Golden Gate University Environmental Law Journal


Coal trains are known as “black snakes.” The name aptly describes the miles of uncovered rail cars bearing the black cargo as they slither along the tracks. During the journey from coal mines to their final destinations, coal trains shed plumes of coal dust from the tops of the train cars. As the dust spews from the rail cars, it fills the surrounding air with harmful substances like mercury, lead, cadmium, arsenic, manganese, beryllium, and chromium. When the dust settles, these substances are deposited in soil and water, harming plant, animal, and marine life. Environmental consequences from coal dust are also rooted in railroad safety concerns. Coal dust accumulation in the ballast can destabilize the tracks and contribute to derailments. Derailments impact the environment because the overturned train can spill locomotive fuel and dump thousands of pounds of coal and coal dust, resulting in soil and water contamination.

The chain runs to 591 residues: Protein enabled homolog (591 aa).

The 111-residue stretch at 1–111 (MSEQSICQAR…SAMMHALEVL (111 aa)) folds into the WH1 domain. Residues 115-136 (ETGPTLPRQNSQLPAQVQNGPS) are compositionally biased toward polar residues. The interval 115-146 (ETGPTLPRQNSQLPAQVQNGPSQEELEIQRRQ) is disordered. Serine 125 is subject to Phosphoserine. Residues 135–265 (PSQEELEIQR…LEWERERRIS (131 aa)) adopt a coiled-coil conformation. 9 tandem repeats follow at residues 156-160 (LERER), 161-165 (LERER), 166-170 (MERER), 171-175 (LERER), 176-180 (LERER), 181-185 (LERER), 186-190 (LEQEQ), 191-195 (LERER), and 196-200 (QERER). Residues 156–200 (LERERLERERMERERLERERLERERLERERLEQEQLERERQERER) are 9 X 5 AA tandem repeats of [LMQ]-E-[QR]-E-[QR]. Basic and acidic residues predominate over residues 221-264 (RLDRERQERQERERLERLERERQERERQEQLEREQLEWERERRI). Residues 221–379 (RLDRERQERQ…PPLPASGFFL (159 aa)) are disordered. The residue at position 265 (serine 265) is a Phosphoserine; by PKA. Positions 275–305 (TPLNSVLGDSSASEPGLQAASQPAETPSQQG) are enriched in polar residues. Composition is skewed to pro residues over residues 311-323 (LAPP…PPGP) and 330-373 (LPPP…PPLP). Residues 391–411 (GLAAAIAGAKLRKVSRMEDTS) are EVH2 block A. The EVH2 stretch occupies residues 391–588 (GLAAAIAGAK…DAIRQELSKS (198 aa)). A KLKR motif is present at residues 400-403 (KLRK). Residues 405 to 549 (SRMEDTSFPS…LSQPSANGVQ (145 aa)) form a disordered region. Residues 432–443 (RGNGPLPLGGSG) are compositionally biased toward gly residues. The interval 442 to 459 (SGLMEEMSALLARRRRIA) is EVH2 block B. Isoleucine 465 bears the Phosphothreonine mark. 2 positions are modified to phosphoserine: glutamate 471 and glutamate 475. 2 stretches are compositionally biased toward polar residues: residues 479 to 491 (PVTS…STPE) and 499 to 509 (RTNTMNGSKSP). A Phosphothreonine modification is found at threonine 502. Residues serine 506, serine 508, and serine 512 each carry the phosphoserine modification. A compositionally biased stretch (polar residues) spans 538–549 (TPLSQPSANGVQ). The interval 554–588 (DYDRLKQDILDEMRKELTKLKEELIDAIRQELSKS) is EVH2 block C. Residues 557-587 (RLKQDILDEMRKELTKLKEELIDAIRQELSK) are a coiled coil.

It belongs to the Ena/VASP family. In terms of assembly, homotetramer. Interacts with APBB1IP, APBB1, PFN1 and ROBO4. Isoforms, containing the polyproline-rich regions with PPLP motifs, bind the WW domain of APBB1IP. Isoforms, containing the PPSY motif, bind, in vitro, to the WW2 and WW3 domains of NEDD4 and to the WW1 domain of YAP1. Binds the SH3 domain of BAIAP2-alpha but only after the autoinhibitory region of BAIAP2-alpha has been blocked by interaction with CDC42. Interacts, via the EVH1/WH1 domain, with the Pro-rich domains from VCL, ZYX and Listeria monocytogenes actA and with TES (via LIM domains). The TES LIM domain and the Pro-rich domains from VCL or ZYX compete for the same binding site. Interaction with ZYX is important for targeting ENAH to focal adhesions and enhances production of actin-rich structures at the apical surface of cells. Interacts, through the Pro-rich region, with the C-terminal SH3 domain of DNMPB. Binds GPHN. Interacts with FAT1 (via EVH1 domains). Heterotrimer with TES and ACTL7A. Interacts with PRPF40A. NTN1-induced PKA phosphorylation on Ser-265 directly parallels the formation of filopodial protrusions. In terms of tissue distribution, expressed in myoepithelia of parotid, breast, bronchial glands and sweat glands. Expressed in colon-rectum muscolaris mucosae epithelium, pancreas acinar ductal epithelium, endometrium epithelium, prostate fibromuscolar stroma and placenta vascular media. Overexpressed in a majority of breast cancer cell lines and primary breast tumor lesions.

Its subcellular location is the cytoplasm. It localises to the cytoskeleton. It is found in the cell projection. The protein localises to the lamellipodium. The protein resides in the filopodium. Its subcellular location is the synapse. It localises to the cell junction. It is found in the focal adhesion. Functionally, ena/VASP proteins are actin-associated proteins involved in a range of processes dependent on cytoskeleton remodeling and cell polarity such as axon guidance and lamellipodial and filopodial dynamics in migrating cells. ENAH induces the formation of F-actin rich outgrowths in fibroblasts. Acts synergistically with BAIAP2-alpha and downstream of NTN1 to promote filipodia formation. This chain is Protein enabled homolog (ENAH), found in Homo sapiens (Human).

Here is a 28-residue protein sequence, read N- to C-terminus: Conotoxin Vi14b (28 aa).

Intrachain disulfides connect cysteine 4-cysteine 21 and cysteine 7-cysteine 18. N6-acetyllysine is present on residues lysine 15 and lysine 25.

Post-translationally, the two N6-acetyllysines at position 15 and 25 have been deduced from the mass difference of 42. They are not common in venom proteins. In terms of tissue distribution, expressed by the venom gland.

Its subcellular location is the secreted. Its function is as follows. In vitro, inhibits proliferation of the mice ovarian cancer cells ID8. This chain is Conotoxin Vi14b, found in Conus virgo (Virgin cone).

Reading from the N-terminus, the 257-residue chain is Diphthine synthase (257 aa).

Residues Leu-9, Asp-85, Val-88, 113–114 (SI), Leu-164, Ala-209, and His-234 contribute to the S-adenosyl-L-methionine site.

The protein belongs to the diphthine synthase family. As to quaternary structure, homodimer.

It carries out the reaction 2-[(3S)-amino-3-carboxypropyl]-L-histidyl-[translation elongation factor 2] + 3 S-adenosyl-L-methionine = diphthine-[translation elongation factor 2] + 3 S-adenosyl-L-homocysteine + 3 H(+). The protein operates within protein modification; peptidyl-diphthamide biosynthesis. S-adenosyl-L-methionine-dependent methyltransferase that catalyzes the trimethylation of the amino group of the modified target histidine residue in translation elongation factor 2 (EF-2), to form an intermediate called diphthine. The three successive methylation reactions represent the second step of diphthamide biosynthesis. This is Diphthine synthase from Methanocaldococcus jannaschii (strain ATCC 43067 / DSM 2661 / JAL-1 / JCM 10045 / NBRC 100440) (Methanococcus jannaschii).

This Comment will discuss the trends that have made exporting coal a viable option for the coal industry and how accommodating the industry’s plans to expand exports will impact the environment. Next, the Comment will explain the history of the regulatory scheme governing the railroads and its preemptive nature. This Comment will then examine two ways to address the issue of fugitive coal dust: first, through the statutory and regulatory authority of the Federal Railroad Administration, and second, through the Clean Air Act. The Comment proposes that states regulate coal dust as particulate matter in their State Implementation Plans. Finally, the Comment explores private citizens’ ability to sue railroad companies under the citizen suit provision.